Gardening / Purple patch for unloved native climber

Hardenbergia violacea… brightening up Hindmarsh Drive.

MOTORISTS roaring along Hindmarsh Drive at Red Hill may not notice a great native climber that seems to have gone out of fashion.

Cedric Bryant.

The mass of purple on the left-hand bank towards Fyshwick is Hardenbergia violacea “Happy Wanderer”, in this instance used as a ground cover. Equally, it makes a great climber, traditionally used to grow over and disguise the outside dunny. It looks great on a trellis to screen that ugly, next-door shed.

A hardy evergreen, it grows three to five metres tall with a similar spread and  mass of violet flowers. There is also a white-flowering variety.

A smaller version is H.v. “Minnehaha” bred originally by an American nursery and readily available here. Growing to just one metre by one metre, it would be perfect on a frame on a townhouse balcony.

Clematis armandii… ideal to disguise a water tank.

OFTEN mistaken as a native climber, the evergreen Clematis armandii is in fact a native of China and, when in flower, appears to be covered in snow, hence one variety is called C.a. “Snowdrift”.

Named after Jesuit missionary and plant collector in China Armand David (1826-1900), it’s a vigorous climber, as can be seen with the photograph I took a couple of weeks ago at Heritage Nursery. It can grow up to six metres with a similar spread, making it ideal to disguise a water tank.

I HAVE brought back some selected seeds from a recent visit to the UK. Importantly, I declared them at quarantine. There was no problem as they were from worldwide seed company Thompson and Morgan and in their original packets with the full botanical name.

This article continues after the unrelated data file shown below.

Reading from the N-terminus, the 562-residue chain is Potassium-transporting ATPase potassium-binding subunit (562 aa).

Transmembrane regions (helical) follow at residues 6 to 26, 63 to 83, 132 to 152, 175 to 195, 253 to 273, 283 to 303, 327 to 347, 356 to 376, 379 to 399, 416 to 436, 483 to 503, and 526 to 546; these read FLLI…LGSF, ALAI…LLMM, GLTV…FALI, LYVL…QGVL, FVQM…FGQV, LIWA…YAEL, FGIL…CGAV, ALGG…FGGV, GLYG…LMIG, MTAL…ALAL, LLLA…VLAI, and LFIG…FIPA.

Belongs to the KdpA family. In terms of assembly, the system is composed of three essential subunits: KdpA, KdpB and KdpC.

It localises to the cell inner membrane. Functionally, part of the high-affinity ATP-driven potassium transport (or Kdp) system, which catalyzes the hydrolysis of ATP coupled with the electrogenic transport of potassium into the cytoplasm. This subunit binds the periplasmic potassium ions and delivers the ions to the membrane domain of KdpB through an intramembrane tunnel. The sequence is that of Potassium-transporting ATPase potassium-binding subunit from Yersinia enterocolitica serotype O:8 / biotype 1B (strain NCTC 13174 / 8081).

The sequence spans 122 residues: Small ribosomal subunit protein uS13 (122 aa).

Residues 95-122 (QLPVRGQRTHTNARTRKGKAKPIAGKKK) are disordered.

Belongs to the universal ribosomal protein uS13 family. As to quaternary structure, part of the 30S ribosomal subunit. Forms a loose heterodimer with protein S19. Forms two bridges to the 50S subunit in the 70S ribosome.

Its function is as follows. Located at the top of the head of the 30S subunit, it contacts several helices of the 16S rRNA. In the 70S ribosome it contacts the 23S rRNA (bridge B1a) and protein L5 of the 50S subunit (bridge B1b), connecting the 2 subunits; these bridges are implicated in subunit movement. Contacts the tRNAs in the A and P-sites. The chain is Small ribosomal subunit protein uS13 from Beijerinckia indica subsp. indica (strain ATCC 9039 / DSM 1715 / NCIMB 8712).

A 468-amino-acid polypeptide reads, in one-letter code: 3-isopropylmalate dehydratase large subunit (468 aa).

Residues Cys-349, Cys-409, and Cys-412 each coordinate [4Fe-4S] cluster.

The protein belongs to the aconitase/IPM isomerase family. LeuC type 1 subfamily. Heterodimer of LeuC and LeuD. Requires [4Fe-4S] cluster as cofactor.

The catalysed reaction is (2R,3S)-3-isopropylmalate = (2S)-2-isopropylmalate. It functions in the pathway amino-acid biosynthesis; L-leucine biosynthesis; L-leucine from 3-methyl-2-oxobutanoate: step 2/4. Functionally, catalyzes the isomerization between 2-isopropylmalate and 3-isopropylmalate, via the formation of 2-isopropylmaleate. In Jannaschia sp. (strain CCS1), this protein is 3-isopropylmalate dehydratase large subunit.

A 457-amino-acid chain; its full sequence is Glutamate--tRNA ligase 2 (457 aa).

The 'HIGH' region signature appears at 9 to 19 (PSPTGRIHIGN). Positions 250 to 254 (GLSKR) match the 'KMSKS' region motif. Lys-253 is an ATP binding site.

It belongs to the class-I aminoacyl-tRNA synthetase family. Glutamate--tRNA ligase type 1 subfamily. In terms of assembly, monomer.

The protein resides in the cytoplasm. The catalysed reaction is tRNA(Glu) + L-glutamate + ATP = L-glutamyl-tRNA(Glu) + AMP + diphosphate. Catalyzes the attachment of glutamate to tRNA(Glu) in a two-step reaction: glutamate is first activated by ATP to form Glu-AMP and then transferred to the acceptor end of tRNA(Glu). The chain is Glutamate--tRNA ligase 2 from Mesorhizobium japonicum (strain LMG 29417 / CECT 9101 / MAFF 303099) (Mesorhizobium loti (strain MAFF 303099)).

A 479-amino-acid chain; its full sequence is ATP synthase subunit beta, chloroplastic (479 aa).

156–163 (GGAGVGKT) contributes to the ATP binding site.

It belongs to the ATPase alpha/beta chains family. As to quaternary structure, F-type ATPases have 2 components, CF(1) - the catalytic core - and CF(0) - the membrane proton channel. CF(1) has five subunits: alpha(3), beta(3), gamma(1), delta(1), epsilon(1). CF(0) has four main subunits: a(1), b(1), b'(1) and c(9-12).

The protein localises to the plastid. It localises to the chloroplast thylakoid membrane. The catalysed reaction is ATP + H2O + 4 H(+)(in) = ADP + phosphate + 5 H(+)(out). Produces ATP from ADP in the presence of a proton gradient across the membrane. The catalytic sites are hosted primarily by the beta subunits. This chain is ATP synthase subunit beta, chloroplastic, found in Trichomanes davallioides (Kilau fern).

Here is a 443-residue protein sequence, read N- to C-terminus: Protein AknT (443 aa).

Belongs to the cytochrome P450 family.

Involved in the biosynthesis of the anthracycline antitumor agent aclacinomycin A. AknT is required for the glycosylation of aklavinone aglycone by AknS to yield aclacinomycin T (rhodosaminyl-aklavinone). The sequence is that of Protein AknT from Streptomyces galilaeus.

Unfortunately, this is not always the case. Some people hide seeds in luggage or think it’s okay to bring in seeds, maybe gathered from a friend’s garden.

Along with NZ, we have some of the toughest quarantine regulations in the world and rightly so. Anyone in doubt about bringing seeds or plant material into the country should declare them. Environmental and noxious weeds snuck into the country over the years have cost our agricultural industry dearly.

THERE are two major pest problems that affect trees that must be kept out of Australia at all costs.

The first is Dutch elm disease. The beetle that spreads the disease is now in Australia, but not the disease itself. It has destroyed more than 15 million elm trees in Britain alone.

The second is a new disease in Europe that’s affecting ash trees to the extent that 95 per cent of Britain’s 80-90 million ash trees are predicted to be wiped out by fungal ash dieback disease combined with the emerald ash borer beetle. This beetle is native to Asia and could get into Australia, for example via wooden packing cases.

It would be disastrous if the elm or ash tree problems got here, which is why the work of the Australian Quarantine Inspection Service is vital.

Jottings…

  • The Horticultural Society’s outstanding, annual Iris, Rhododendron and Azalea Show will be held at the Wesley Church Centre, National Circuit, Forrest, noon-5pm on Saturday, October 28, and 11.30am-3.45pm the following day. Entry by donation.
  • My last column featured the new dwarf clematis that grows to only about a metre tall. Some readers have wondered if the flowers were also smaller. No, only the growth is dwarf, the flowers are full size.
  • Time to plant dahlia and potato tubers.
  • Use Velcro re-usable plant tape to train clematis on wires or lattice before it gets out of control. Available from most garden centres.
  • There’s a full range of Diggers Seeds available at Heritage Nursery, Yarralumla.

 

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